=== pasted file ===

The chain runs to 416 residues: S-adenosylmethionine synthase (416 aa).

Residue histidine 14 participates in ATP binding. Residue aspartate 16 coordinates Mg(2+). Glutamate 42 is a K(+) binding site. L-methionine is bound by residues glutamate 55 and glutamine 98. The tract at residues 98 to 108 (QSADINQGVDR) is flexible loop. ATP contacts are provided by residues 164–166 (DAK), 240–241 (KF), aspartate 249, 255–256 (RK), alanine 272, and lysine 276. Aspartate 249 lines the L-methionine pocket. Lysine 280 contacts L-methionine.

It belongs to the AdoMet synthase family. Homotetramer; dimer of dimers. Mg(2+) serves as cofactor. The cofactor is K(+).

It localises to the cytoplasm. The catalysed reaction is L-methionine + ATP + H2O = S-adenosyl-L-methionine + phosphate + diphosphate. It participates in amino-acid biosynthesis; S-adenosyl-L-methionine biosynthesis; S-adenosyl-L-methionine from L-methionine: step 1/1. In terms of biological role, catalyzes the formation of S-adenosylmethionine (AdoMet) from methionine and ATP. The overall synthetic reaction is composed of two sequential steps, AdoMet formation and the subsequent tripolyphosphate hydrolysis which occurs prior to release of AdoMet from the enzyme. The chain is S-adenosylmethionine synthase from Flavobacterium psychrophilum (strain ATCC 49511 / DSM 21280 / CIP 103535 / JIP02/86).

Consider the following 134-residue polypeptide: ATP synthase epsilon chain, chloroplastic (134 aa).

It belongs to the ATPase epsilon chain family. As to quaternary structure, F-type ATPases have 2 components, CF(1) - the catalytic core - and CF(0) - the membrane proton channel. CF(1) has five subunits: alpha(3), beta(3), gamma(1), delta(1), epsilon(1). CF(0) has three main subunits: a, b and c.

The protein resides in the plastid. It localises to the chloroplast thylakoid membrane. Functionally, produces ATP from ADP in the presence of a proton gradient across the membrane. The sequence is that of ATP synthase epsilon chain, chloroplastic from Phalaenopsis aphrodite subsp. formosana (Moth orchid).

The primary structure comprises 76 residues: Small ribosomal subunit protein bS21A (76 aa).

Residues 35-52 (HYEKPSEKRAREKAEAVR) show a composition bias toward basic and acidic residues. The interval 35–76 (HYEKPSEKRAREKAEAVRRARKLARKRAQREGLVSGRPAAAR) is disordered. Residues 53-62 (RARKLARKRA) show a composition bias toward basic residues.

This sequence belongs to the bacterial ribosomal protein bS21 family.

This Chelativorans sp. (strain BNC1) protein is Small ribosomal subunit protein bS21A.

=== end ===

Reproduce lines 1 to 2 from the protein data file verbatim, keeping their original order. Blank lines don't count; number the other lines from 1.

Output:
The chain runs to 416 residues: S-adenosylmethionine synthase (416 aa).

Residue histidine 14 participates in ATP binding. Residue aspartate 16 coordinates Mg(2+). Glutamate 42 is a K(+) binding site. L-methionine is bound by residues glutamate 55 and glutamine 98. The tract at residues 98 to 108 (QSADINQGVDR) is flexible loop. ATP contacts are provided by residues 164–166 (DAK), 240–241 (KF), aspartate 249, 255–256 (RK), alanine 272, and lysine 276. Aspartate 249 lines the L-methionine pocket. Lysine 280 contacts L-methionine.